We spent 3 days total working on the back field garden getting it prepped for the winter and next springs planting. Our neighbor came by with his brush cutter and mowed the entire field for us as well minus a couple small sections. In this blog we explain just how we prep the garden and add nutrients to our soil to replenish it and build up the soil.
These are the tools we used to get the job done.
- pitchfork 2. shovel 3. rake 3. three buckets 4. tiller
Here is a slide show of the garden BEFORE we started work…
We mowed around the garden and pulled out any remaining plants and weeds etc…
Next we added hay. Hay helps to aerate the soil and break it up keeping it from getting hard and allowing it to stay somewhat loose. It also decomposes over time adding nutrients to the soil.
Then we added a layer of 50% sand and 50% sifted dirt. The sand helps to keep the soil loose for root vegetables and drainage while the sifted dirt adds to the bulk. We started by dumping buckets of it down the middle then later raking it to spread it out.
And now we till those layers into the ground and mix it all up good. We want to get the old soil nice and broken up while mixing in the new hay, sand, and dirt.
Now we add the aged horse manure. This is roughly 900lbs of old horse poo that has been composting over summer at our neighbors horse barn and for the last few weeks in our field.
Next up is adding 36 month old humanure. Don’t worry it is no longer poop and is well past the safe to use date of 24 months. You would never even know it ever came out mine and Addie’s rear ends if we hadn’t told you 😉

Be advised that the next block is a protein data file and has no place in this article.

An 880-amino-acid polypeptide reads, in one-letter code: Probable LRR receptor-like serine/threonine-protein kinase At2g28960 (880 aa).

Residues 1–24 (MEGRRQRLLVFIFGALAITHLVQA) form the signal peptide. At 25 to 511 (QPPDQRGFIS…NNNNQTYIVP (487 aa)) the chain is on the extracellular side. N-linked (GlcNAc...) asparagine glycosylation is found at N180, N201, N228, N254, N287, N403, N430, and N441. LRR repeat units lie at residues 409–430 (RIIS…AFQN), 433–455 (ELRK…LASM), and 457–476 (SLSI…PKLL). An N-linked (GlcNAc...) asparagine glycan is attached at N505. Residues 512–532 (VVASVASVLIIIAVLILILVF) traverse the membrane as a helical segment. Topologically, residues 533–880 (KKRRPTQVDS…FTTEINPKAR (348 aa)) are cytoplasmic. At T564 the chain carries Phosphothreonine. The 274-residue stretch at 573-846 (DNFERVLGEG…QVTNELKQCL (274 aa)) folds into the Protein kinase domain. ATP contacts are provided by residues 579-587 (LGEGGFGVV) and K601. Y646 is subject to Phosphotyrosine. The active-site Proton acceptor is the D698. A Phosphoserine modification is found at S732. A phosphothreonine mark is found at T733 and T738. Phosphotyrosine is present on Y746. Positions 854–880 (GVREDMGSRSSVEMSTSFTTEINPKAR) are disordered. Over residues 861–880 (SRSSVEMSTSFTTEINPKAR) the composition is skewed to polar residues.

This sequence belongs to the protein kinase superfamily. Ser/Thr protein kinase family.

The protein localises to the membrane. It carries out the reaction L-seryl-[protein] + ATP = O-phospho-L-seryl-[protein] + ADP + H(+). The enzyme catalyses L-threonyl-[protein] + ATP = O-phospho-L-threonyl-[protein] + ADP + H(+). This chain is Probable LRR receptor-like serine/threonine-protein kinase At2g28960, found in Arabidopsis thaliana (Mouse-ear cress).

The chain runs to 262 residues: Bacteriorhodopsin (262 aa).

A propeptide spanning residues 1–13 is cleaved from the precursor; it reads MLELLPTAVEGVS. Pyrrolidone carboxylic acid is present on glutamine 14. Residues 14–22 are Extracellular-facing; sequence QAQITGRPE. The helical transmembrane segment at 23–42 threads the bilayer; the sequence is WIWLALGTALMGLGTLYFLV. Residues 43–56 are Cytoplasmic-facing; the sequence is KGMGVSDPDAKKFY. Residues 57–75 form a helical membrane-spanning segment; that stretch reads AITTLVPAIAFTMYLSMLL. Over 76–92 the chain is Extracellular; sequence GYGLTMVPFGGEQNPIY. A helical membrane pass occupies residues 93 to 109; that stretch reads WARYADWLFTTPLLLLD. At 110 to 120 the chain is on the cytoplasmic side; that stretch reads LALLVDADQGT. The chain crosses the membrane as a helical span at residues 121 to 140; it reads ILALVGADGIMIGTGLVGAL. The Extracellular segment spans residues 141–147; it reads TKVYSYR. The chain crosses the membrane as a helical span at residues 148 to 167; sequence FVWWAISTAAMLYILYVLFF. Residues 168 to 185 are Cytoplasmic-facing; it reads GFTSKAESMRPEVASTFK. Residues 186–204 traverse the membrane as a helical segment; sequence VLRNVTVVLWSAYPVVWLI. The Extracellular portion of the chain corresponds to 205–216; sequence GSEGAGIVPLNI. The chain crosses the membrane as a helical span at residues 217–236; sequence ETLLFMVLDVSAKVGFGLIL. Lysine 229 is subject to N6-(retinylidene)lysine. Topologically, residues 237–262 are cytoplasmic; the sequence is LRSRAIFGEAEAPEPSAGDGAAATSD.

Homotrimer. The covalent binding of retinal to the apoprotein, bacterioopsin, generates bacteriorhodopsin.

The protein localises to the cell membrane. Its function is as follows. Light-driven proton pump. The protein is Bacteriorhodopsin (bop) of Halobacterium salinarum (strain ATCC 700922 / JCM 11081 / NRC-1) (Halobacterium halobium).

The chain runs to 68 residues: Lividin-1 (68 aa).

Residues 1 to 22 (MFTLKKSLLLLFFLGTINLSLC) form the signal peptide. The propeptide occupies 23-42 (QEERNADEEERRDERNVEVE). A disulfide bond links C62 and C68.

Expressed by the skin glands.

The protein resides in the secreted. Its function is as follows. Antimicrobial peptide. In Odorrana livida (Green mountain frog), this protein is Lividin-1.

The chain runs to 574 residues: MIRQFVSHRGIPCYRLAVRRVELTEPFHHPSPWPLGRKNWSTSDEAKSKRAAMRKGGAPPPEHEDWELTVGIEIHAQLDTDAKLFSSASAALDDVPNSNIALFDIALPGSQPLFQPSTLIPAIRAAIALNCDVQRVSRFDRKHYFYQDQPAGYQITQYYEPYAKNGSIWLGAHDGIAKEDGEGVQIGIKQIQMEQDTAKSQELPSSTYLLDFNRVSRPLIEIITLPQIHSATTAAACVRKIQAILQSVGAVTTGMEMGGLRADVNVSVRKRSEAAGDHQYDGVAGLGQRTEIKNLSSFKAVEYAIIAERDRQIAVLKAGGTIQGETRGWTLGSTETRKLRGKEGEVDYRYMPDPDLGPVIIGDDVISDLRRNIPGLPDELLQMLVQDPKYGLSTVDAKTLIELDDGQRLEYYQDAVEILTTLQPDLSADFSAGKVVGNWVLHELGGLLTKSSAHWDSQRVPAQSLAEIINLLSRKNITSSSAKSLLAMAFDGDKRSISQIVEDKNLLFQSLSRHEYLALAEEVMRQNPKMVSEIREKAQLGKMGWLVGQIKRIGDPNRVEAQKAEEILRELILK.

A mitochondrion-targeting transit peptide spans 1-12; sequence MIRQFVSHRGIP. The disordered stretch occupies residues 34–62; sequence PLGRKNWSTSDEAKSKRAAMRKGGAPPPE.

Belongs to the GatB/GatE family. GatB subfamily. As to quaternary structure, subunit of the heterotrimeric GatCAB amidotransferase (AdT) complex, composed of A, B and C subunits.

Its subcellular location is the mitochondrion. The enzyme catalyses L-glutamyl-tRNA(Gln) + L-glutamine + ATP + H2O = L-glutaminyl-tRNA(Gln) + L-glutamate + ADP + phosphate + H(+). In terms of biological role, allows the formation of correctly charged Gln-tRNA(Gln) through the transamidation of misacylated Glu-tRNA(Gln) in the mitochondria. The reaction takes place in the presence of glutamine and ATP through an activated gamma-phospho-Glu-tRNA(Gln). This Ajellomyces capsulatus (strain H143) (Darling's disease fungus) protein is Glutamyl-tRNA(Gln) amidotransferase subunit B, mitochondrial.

We add it to the top of the garden since we don’t have enough to spread throughout the whole garden. This way over time the nutrients it provides for the garden will enrich it as a whole as it rains and flushes the nutrients down the slight slope to the bottom of the garden.
Sawdust time! By adding sawdust we enable the soil to hold more water like a sponge but not in such a way that would cause puddling or root rot. Adding sawdust is sort of like Hugle Kulture where in you would bury woods like oak and maple etc… and as the decay they absorb water and release nutrition. Plants would be able to send their roots into the decaying wood to absorb what they need in dry spells. The sawdust does something similar by holding in small amounts of water all throughout the soil instead so the plant roots don’t have to grow as far to find their resources. Sawdust is best for plants that are short term and Hugel Kulture is great for those long term plants. Both ways the wood provides water in dry times and nutrients as it decays.
Another round with the tiller to mix the humanure, horse manure, and sawdust together thoroughly.
I also till a 15×15 square section of field in hopes we can get some corn growing there next summer. We will have to get some more horse manure quickly before it snows and spread it out over this site and then next spring run the tiller over it again. Hopefully though we will have good luck in getting some corn to grow like we did this year though.
We also intend to extend the electric fence around this section as well in the spring. Time and money permitting we will add deer netting around the corn garden the same as we did the main garden to.
I now rake out the garden be to ensure there are no hidden lumps and to smooth it out.
Addie and I finish off by removing the bird netting from the roof so it doesn’t catch snow and ice over winter causing everything to collapse. Then we cover the garden soil with black felt to prevent any new growth from unwanted plants and to keep out seeds blown in by the wind come next spring. We used tires and pallets to hold it down.
Next spring we will carefully remove the tires and pallets. Then slowly roll up the felt so not to dump any grass and weed seeds into the garden. We will replace the bird netting on the roof area and release the chickens to do their thing for a day or two.
Once the chickens are done scratching around and eating any stray insects and seeds etc… we will add this summers chicken manure to the soil and till the dirt one last time. Then we plant.
Here is the view with everything completed…
Now what to do with these old corn stalks?
Hope you enjoyed the video and pictures. Come by next spring to see what we plant 🙂